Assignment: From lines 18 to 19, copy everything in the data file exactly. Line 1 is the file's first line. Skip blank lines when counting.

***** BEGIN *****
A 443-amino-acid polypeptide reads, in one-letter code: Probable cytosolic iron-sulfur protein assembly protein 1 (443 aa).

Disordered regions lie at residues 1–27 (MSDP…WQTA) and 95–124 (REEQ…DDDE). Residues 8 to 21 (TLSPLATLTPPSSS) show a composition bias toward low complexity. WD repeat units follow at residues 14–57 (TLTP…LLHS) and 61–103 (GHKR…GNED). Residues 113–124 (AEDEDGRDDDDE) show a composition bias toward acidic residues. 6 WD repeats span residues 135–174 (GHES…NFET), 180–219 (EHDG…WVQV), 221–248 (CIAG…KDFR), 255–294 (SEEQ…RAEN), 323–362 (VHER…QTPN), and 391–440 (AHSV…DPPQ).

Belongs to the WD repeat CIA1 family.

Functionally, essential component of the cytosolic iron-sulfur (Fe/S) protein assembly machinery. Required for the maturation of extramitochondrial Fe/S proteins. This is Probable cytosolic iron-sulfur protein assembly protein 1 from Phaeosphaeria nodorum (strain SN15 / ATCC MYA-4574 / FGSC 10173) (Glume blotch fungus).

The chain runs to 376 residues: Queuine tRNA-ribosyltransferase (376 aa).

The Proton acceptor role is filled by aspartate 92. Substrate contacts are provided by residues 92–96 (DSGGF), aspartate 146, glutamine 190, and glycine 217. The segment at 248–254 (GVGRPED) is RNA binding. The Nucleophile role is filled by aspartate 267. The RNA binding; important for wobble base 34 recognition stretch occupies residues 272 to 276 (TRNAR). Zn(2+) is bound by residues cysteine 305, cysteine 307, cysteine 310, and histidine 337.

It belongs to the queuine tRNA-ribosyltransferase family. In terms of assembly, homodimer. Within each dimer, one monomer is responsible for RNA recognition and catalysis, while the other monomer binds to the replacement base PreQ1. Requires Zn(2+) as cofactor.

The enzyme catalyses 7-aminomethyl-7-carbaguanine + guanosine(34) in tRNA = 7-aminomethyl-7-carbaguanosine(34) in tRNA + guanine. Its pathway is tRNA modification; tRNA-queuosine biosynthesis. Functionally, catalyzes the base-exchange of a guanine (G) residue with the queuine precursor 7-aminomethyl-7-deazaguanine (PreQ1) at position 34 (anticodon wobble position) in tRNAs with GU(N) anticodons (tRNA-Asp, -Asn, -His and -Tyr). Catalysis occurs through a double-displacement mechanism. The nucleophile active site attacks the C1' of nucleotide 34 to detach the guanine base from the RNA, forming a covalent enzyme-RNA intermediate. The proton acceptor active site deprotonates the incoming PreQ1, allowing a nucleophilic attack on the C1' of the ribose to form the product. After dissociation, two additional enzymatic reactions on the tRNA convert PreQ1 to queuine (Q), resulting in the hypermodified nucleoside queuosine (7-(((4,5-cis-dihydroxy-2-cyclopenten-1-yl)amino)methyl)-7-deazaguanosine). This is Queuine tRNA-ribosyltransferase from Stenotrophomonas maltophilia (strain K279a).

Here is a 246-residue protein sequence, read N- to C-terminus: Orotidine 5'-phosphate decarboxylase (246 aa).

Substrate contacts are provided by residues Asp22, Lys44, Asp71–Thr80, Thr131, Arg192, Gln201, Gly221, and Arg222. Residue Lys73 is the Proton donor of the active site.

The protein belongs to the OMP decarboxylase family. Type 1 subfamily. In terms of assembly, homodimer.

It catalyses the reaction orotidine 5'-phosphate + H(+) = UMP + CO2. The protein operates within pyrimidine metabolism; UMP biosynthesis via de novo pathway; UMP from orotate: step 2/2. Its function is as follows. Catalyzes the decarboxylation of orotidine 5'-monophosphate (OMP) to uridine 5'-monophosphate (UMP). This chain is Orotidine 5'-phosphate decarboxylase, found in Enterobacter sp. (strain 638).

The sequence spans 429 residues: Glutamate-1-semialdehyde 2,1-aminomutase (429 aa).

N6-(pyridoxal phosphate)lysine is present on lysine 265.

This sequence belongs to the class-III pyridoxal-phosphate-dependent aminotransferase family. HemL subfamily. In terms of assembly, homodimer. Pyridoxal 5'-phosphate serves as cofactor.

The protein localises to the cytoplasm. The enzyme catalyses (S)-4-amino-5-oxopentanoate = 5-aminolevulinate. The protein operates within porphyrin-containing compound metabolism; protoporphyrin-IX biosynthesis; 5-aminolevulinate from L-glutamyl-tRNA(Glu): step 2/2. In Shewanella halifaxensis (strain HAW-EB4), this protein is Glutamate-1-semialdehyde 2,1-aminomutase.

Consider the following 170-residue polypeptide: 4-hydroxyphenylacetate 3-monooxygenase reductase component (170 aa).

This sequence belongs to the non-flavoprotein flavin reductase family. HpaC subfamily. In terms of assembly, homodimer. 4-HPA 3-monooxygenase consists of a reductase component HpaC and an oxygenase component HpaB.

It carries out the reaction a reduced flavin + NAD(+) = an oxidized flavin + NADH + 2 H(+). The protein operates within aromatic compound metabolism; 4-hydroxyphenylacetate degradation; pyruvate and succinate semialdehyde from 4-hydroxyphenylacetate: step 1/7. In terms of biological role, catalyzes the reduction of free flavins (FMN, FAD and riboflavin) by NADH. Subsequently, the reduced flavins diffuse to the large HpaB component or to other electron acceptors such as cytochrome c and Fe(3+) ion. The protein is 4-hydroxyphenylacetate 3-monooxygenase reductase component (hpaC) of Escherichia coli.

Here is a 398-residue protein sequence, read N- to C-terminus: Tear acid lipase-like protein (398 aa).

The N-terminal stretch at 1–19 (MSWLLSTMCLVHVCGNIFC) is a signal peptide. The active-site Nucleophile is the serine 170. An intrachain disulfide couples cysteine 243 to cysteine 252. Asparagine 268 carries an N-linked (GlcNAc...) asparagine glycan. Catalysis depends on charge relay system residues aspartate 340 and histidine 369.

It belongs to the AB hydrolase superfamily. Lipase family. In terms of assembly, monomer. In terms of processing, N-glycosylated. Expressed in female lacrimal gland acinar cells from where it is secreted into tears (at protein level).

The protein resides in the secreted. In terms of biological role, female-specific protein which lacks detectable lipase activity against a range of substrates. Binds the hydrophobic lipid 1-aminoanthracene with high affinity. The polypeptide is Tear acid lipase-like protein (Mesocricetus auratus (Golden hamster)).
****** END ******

This sequence belongs to the non-flavoprotein flavin reductase family. HpaC subfamily. In terms of assembly, homodimer. 4-HPA 3-monooxygenase consists of a reductase component HpaC and an oxygenase component HpaB.

It carries out the reaction a reduced flavin + NAD(+) = an oxidized flavin + NADH + 2 H(+). The protein operates within aromatic compound metabolism; 4-hydroxyphenylacetate degradation; pyruvate and succinate semialdehyde from 4-hydroxyphenylacetate: step 1/7. In terms of biological role, catalyzes the reduction of free flavins (FMN, FAD and riboflavin) by NADH. Subsequently, the reduced flavins diffuse to the large HpaB component or to other electron acceptors such as cytochrome c and Fe(3+) ion. The protein is 4-hydroxyphenylacetate 3-monooxygenase reductase component (hpaC) of Escherichia coli.